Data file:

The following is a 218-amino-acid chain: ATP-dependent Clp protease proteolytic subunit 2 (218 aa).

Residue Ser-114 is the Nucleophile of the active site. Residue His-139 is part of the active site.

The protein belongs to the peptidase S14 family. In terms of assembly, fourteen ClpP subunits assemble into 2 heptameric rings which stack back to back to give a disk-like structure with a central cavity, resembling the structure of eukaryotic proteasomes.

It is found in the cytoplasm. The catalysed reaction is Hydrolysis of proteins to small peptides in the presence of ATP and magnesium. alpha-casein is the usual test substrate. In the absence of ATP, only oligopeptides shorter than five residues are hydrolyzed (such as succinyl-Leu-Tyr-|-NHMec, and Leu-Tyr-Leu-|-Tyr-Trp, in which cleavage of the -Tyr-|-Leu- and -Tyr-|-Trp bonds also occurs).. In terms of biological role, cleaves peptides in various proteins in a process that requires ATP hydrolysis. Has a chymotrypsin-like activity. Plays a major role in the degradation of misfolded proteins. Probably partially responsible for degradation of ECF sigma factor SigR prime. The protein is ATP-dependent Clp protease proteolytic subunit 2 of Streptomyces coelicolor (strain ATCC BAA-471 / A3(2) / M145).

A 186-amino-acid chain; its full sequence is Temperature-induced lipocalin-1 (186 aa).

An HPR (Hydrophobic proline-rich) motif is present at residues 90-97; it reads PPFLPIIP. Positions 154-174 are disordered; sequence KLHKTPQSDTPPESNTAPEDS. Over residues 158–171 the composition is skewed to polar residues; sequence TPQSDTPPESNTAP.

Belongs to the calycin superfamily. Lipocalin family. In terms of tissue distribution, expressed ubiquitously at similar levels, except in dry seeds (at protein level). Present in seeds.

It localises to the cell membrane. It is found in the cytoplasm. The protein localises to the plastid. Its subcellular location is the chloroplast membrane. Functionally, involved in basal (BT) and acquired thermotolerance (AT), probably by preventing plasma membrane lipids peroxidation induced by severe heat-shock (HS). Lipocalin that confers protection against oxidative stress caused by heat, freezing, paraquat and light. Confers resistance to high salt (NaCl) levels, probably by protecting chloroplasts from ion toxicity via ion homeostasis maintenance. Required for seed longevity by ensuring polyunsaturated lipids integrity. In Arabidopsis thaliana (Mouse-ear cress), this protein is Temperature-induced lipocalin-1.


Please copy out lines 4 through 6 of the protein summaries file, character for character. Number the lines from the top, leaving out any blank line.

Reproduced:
It is found in the cytoplasm. The catalysed reaction is Hydrolysis of proteins to small peptides in the presence of ATP and magnesium. alpha-casein is the usual test substrate. In the absence of ATP, only oligopeptides shorter than five residues are hydrolyzed (such as succinyl-Leu-Tyr-|-NHMec, and Leu-Tyr-Leu-|-Tyr-Trp, in which cleavage of the -Tyr-|-Leu- and -Tyr-|-Trp bonds also occurs).. In terms of biological role, cleaves peptides in various proteins in a process that requires ATP hydrolysis. Has a chymotrypsin-like activity. Plays a major role in the degradation of misfolded proteins. Probably partially responsible for degradation of ECF sigma factor SigR prime. The protein is ATP-dependent Clp protease proteolytic subunit 2 of Streptomyces coelicolor (strain ATCC BAA-471 / A3(2) / M145).

A 186-amino-acid chain; its full sequence is Temperature-induced lipocalin-1 (186 aa).

An HPR (Hydrophobic proline-rich) motif is present at residues 90-97; it reads PPFLPIIP. Positions 154-174 are disordered; sequence KLHKTPQSDTPPESNTAPEDS. Over residues 158–171 the composition is skewed to polar residues; sequence TPQSDTPPESNTAP.